When it comes to small sports cars, one particular model stood out in its time. The MR2 made its splash in the 80s and 90s and into the 2000s. But it left the market, leaving a small hole in the little sports car industry. Here we are a decade or so later, and rumors are flying that it’s about to come back. What was the MR2, and was it a reliable vehicle?
History of the Toyota MR2
According to MotorTrend, the MR2 stands for Midship Rear-drive 2-seater, or as others called it, the “Midship Runabout 2”. This little vehicle was Toyota’s answer to the sports car, Japanese style. It debuted in 1983 at a Tokyo auto show and was released to the market as a 1984 model.
This vehicle sported the mid-engine body design that had a successful run until 2007 when Toyota decided to drop it from the lineup. The MR2 Mark I model ran on a 1.6-liter Inline four-cylinder that produced 112 hp during its first generation. Paired with it was a five-speed manual stick transmission. You could opt for a four-speed automatic if you choose.
In the 1990s, the MR2 Mark II model was launched. This vehicle had a lot of upscale improvements, which included curb weight. Powering it was a 2.2-liter 16-valve Inline-four engine, the same as the Camry. It generated 130 hp. The MR2 Turbo sported a 2.0-liter 3S-GTE instead. This one had the capability of producing 200 hp.
When the 2000s rolled around, the MR2 Mark III was released. Known as the MR2 Spyder, this vehicle was fully convertible, lighter than the second-generation models, but with limited storage. Sales figures for this version weren’t as impressive as you would’ve thought.
With only 2.0 cubic inches of cargo total, this model could only stash small items in the two storage boxes behind the seats. While the MR2 ran until 2007, the 2005 model was the last to be seen on American soil.
How reliable was the MR2?
We know that Toyota is well known for building reliable vehicles. So, was the MR2 just as reliable as the brand’s other models? Let’s see what the Japanese sports car owners have to say about it.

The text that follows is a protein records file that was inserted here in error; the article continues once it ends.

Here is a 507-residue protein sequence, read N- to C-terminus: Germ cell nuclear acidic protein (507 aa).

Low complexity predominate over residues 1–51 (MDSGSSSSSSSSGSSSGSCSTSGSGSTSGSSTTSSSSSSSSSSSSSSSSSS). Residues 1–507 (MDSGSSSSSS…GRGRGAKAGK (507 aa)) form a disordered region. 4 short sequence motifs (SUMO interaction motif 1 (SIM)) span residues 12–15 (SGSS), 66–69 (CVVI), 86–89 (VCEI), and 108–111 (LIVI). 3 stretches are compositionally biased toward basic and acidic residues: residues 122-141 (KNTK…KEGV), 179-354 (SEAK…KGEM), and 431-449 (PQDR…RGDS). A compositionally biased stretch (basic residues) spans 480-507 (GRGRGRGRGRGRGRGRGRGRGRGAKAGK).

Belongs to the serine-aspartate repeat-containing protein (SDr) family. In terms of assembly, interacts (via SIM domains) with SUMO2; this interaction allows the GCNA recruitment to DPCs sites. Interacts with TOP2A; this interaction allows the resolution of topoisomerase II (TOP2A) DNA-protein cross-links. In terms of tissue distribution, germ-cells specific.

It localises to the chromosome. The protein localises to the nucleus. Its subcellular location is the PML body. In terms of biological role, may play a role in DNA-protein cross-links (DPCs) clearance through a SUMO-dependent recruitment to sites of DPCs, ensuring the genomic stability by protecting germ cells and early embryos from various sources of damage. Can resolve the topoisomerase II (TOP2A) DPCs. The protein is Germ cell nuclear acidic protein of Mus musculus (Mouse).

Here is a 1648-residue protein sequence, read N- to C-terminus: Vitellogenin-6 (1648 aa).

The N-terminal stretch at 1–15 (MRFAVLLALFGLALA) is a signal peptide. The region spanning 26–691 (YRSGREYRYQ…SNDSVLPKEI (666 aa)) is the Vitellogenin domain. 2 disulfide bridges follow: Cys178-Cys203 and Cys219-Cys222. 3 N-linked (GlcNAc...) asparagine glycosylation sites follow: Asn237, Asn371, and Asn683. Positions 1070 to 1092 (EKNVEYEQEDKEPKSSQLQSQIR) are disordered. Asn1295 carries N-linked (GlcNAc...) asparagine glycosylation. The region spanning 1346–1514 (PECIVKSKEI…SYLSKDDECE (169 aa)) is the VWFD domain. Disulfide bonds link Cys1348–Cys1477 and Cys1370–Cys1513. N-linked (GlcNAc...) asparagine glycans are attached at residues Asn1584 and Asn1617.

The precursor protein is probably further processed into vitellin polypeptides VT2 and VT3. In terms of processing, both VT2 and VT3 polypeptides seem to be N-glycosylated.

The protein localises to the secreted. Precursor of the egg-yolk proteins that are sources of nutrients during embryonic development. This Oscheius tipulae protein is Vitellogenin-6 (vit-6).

According to Cars, many pleased MR2 owners reported the vehicle drove like a dream and found it dependable. One user on the site claims that they had their MR2 for about 19 years. When they had it, there were no major problems with it. There were some minor issues, like water pooling in the back, but otherwise, they were happy with their purchase.
Another user had their third-generation model for 18 years, and it looks and drives as good as it did when they first bought it. Some owners found that the MR2 didn’t meet their expectations, though. One Canadian driver reported that he felt there was poor reliability on some of the parts, like the fuel pump and window motor.
The MR2 Spyder convertible has plenty of fans, but a few weren’t impressed with the sequential manual transmission. One user warned others not to get it because they tend to fail, and they reported that Toyota wouldn’t be able to figure out how to fix it, according to Edmund’s reviews.
Overall, most owners have been happy with the MR2 and recommended it to others.
Is the Toyota MR2 coming back?
Toyota’s original run of the MR2 ended back in 2007, but it looks highly likely that it will make a return in the distant future. While fans might be waiting with bated breath to see it come back on dealership lots, it could be 2024 before that day actually comes. It might even be later than that, as the automotive industry deals with parts shortages and high prices for new cars. When it does debut, it’s not going to be completely like its predecessor model.
The new remake version reportedly will get a plug-in hybrid powertrain, pairing electric motor technology with a 3.0-liter V6 engine. It hasn’t been revealed whether it will get a manual gearbox or not.
Toyota’s MR2 was a fun little Japanese sports car back in its heyday. When the remake finally makes its debut, it won’t be surprising if it ends up being a best-seller the first year it releases.
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